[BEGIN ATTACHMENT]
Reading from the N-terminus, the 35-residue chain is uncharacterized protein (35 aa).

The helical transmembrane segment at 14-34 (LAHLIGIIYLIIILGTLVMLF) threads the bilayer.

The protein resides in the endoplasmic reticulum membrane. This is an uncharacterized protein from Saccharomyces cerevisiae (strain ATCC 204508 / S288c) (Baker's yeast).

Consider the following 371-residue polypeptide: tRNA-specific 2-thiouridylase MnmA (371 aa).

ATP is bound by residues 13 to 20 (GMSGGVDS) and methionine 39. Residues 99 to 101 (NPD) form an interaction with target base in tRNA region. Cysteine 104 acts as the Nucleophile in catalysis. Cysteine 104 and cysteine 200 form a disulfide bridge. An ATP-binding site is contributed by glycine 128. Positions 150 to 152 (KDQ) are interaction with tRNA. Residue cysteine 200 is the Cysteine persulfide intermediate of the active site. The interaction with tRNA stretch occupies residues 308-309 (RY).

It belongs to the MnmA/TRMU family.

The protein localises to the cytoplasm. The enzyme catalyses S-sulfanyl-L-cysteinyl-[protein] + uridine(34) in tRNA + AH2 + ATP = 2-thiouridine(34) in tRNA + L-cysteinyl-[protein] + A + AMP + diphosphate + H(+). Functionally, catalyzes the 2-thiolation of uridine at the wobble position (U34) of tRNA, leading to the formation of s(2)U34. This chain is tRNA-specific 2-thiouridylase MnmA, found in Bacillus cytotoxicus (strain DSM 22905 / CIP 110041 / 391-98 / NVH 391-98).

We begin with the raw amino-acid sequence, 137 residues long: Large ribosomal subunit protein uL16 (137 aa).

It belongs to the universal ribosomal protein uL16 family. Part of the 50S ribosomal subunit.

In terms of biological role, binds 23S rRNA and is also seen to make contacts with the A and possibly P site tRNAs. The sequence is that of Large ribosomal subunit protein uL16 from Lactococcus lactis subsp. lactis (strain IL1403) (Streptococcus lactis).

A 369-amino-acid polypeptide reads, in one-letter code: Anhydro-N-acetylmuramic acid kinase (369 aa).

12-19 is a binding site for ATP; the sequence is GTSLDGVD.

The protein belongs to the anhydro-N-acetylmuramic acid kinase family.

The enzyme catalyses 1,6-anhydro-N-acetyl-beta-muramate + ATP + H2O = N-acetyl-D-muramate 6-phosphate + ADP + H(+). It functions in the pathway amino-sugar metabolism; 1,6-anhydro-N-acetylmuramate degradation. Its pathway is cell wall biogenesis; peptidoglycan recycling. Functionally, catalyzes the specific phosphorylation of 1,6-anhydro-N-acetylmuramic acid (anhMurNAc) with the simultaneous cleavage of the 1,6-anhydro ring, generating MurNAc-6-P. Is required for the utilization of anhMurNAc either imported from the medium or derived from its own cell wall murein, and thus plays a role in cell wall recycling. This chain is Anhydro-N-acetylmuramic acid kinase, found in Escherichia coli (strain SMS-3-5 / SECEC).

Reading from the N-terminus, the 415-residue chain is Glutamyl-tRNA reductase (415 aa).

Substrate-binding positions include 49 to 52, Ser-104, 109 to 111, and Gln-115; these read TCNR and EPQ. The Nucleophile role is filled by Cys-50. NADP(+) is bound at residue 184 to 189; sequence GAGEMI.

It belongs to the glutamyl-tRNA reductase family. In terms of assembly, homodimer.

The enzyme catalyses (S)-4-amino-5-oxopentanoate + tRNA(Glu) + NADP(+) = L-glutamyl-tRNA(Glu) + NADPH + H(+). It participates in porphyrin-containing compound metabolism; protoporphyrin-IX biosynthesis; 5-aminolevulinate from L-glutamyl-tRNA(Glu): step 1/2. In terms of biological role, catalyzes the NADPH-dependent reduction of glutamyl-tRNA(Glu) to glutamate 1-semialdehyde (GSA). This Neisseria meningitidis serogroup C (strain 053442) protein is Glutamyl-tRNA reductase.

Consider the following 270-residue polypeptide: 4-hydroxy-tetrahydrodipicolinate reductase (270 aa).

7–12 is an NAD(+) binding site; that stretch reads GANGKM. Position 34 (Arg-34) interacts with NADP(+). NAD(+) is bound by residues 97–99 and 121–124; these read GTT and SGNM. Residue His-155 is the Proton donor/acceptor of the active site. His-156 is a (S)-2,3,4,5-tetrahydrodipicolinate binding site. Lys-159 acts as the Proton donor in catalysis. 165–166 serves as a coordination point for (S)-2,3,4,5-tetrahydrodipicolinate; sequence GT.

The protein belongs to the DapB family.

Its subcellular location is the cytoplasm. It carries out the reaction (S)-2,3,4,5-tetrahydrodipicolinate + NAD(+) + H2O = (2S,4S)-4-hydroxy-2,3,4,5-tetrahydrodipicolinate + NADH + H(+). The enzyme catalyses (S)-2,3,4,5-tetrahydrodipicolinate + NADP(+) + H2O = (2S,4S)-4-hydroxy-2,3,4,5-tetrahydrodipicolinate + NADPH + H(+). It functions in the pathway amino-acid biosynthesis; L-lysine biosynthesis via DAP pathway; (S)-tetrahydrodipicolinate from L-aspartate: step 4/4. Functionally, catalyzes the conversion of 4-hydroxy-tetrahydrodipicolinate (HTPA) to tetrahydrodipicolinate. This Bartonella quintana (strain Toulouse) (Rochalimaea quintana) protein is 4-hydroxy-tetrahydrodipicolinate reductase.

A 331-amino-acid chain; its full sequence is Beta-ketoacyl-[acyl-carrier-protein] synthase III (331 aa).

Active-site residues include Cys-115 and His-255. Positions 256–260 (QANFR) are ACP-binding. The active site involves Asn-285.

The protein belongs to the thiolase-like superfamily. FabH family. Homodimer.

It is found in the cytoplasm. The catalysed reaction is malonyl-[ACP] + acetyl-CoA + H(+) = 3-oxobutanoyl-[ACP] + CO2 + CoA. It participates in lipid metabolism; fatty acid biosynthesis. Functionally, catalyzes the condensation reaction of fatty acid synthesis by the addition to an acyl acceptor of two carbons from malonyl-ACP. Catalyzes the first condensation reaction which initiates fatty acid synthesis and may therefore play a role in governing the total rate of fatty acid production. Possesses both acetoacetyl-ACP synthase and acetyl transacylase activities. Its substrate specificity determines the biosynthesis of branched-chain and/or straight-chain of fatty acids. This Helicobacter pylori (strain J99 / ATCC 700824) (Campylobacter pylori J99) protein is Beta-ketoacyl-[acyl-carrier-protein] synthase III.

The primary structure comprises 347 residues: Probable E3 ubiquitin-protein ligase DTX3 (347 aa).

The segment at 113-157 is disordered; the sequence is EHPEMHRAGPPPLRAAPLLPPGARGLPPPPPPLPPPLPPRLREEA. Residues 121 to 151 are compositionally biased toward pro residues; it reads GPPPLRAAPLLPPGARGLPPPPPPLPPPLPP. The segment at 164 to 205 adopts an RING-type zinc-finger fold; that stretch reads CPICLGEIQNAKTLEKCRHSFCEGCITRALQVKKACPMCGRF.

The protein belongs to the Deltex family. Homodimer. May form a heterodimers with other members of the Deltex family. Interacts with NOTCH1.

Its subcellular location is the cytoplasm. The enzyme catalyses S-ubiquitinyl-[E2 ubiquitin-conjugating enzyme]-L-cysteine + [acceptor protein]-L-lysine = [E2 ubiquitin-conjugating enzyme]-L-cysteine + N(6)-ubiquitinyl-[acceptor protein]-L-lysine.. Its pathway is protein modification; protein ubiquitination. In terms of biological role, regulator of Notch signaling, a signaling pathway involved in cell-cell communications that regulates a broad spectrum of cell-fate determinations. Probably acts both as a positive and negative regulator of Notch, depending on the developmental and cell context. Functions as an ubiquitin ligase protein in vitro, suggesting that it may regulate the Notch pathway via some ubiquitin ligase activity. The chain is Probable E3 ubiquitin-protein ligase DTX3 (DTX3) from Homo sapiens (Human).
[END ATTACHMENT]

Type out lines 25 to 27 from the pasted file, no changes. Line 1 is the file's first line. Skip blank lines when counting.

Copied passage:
The protein belongs to the thiolase-like superfamily. FabH family. Homodimer.

It is found in the cytoplasm. The catalysed reaction is malonyl-[ACP] + acetyl-CoA + H(+) = 3-oxobutanoyl-[ACP] + CO2 + CoA. It participates in lipid metabolism; fatty acid biosynthesis. Functionally, catalyzes the condensation reaction of fatty acid synthesis by the addition to an acyl acceptor of two carbons from malonyl-ACP. Catalyzes the first condensation reaction which initiates fatty acid synthesis and may therefore play a role in governing the total rate of fatty acid production. Possesses both acetoacetyl-ACP synthase and acetyl transacylase activities. Its substrate specificity determines the biosynthesis of branched-chain and/or straight-chain of fatty acids. This Helicobacter pylori (strain J99 / ATCC 700824) (Campylobacter pylori J99) protein is Beta-ketoacyl-[acyl-carrier-protein] synthase III.

The primary structure comprises 347 residues: Probable E3 ubiquitin-protein ligase DTX3 (347 aa).